My younger readers (or those with older kids) may already know this, but for those of us who attended grade school in the stone age, it’s a new way of thinking. Here’s the old way: addition facts (1 + 1 = 2, 1 + 2 = 3, etc.) now, subtraction next year, word problems after we’d memorized the number facts, and algebra much later on.

The new way is to learn number bonds or number families, and the whole & part operations related to a number family all at once: for example, we worked on 5s today. 5 has three number bonds, one for each set of addends: 0 + 5, 1 + 4, and 2 + 3. For each “family”, they wrote down the addition and subtraction facts, plus some missing number problems — this is the algebraic thinking that will serve them well in years to come — e.g. 2 plus what equals 5?

There are also “number stories”, where pictures and words are used to help the kids grasp the idea of part and whole — a concept as important as the number facts themselves. The picture might show a group of 6 animals with various distinguishing characteristics: standing vs. lying down, different colors, babies vs. adult, and so on. The student is to come up with as many different “stories” as they can about the picture, such as “Three dogs are sitting and four are standing up. How many dogs are there altogether?” This reinforces the part-and-whole thinking that gives meaning to the addition and subtraction facts they are memorizing at the same time: 3 (sitting) + 4 (standing) = 7 (all of the dogs). For a subtraction-based story: of the seven dogs, four are standing up; how many are sitting (translation: 7 – 4 = __ )? This is sure to take some of the pain out of deciphering word problems later on too!

At the end of the day, though, they still have to memorize those basic number facts, and repetition is the way to get there. Nothing says the repetition has to be bland worksheet after worksheet, though, so I have been on the hunt for ways to make these drills fun. Ihit on some real winners yesterday, activities from The School Bell’s Number Family area. On the Worksheet Packet page, the “T-Bar & Puzzle” worksheets were a big hit! After writing all of the addition facts in the T-Bar section, they got to color, cut, and paste the puzzle pieces… and then write the numbers again underneath each completed block. The Number Family Booklets are also turning out to be fun — I’ve skipped the circle mat and counters, and just let them draw little X’s or spots instead of writing the numbers in each half of the circle on the booklet pages.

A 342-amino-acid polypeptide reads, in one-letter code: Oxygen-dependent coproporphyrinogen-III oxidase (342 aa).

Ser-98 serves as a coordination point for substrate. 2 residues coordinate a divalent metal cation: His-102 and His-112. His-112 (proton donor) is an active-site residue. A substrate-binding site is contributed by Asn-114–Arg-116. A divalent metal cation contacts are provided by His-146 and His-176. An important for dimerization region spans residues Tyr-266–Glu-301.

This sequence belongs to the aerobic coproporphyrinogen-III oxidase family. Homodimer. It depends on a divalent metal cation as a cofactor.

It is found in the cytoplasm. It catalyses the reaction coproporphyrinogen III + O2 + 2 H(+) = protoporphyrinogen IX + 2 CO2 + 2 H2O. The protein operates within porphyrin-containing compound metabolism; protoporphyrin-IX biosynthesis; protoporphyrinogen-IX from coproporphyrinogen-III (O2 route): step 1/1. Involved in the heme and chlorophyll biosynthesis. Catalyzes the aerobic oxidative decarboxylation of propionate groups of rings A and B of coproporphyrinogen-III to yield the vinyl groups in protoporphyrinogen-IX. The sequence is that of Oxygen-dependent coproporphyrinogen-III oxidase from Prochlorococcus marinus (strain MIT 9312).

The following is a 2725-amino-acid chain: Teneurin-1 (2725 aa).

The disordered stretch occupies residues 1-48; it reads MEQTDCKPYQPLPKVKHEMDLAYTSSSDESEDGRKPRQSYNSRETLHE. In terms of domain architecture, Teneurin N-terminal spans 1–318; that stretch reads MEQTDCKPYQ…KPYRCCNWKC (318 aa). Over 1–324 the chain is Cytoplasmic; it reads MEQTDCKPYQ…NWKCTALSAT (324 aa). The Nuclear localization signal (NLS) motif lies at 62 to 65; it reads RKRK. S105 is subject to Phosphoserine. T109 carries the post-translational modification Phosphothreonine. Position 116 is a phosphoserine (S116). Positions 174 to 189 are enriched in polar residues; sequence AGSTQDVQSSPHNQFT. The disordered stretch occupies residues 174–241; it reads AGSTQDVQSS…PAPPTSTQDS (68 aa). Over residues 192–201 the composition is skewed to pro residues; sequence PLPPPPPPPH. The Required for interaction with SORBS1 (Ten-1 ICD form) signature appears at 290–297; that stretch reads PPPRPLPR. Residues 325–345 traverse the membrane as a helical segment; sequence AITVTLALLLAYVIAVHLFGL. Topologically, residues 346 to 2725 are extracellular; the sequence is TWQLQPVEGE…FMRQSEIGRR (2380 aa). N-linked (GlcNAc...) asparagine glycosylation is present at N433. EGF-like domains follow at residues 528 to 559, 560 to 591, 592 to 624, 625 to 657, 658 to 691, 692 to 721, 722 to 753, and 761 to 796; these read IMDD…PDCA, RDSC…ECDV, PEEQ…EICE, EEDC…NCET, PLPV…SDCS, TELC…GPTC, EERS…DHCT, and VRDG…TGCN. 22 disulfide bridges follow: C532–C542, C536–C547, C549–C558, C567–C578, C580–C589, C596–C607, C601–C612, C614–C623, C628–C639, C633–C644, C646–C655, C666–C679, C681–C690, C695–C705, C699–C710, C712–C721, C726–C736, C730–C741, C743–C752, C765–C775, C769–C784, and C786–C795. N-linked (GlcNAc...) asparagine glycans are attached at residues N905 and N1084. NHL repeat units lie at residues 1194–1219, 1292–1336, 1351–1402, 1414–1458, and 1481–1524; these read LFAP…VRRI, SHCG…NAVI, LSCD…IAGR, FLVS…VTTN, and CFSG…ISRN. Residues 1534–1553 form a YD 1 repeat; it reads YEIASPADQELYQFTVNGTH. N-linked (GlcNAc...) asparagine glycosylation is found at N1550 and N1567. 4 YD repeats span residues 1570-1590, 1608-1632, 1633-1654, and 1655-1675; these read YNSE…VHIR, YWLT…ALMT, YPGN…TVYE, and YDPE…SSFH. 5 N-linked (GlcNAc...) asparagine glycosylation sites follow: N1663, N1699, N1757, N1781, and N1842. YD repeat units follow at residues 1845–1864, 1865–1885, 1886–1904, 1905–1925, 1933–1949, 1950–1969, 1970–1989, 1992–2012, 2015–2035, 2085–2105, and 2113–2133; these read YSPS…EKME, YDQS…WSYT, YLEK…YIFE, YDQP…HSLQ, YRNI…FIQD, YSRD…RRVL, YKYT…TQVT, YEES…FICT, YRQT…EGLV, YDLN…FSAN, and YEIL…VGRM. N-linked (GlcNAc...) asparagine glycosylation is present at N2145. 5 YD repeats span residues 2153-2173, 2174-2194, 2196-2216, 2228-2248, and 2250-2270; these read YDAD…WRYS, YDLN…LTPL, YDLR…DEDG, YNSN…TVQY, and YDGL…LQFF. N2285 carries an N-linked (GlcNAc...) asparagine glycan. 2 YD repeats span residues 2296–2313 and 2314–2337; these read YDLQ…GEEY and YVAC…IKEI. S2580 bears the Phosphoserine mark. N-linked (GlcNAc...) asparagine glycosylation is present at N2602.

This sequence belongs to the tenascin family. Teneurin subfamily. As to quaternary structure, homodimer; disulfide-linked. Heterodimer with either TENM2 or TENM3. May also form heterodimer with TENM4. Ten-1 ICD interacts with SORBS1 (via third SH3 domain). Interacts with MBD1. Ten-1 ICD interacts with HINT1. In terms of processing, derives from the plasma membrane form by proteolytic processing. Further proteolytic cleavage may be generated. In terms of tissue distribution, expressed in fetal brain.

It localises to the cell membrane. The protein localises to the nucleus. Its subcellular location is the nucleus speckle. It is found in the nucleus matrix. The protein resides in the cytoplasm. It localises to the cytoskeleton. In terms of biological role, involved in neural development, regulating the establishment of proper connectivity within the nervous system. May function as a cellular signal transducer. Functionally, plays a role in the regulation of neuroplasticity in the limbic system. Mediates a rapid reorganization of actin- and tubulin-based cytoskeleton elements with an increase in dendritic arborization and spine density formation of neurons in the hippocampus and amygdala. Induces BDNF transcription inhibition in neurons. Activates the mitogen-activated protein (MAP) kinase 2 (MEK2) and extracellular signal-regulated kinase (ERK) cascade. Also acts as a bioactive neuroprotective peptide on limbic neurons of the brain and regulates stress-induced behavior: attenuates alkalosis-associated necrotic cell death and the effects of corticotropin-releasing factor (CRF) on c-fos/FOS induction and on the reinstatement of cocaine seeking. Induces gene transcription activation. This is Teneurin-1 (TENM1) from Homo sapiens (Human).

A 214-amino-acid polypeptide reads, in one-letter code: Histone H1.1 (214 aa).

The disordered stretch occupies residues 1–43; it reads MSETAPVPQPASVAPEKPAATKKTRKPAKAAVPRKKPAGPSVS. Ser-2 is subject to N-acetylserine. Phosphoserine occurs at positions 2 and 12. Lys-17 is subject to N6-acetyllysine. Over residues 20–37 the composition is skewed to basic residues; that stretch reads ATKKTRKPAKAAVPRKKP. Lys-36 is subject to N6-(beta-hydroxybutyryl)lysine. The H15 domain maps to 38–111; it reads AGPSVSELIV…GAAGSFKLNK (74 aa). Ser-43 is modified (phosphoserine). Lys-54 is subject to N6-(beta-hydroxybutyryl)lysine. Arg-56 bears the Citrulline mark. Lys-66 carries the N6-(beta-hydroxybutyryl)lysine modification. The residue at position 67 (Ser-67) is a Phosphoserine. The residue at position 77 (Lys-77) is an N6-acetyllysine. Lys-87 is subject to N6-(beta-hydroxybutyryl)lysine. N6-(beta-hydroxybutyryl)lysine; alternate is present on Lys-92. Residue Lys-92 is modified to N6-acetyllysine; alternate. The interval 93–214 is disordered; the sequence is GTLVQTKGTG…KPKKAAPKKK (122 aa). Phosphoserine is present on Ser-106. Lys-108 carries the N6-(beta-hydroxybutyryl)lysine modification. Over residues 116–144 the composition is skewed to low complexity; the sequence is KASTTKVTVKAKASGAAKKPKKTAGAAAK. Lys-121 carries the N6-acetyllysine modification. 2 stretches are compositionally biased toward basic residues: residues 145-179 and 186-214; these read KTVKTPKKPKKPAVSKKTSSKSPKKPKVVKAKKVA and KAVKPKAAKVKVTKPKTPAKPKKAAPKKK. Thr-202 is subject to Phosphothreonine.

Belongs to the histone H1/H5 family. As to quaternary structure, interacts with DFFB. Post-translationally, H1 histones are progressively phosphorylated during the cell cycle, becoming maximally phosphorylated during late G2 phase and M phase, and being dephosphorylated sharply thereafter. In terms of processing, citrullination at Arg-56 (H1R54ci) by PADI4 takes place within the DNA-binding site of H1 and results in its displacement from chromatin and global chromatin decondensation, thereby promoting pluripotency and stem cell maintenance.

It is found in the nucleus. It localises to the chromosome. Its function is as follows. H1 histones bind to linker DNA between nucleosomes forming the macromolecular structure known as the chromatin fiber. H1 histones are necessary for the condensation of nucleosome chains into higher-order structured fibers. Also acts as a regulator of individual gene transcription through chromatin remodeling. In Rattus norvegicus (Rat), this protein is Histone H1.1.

I hope these resources help, and please share anything you’ve found to make this math memorization process more fun!

In my desperation to do some Christmas shopping that didn’t involve a web browser and a UPS truck, I packed up the kids and took them to the mall. Christmas was still a couple of weeks away, so this is not quite as insane as it might otherwise sound.

We did succeed in picking out a few gifts for the kids to give Daddy and their big sister, and I even managed to work in a brief lesson about money, price tags, receipts, and credit cards over lunch. This was a powerful reminder that I really can find those teachable moments anywhere, if I slow down and look around. I am certainly guilty of rushing ahead toward a goal or destination, completely missing all the things my children could be learning along the way!

We’d pretty much finished our shopping when we walked past the new movie theater, with its Wreck-It Ralph posters. I decided that 1pm on a Monday would be a great time to take them to their second movie ever (on the big screen, anyway; we watch plenty at home). In the empty theater, I was able to point out to them that most other kids were in school while we were shopping and going to the movies — those little nuggets I like to tuck away in their brains for the times they think that they want to go to regular school instead because I’m working them too hard that day.

20121120-073954.jpg“Making tens” is a key concept in early math leaarning, and as usual I am always on the lookout for ways to get my kids to practice math that don’t involve those boring worksheets.

This game is one I have read about in a few different places, and now I can’t recall any of them. The idea is simple: give the child a single-digit number, and have them come up with the number needed to “make ten” — that is, the difference between the given number and 10.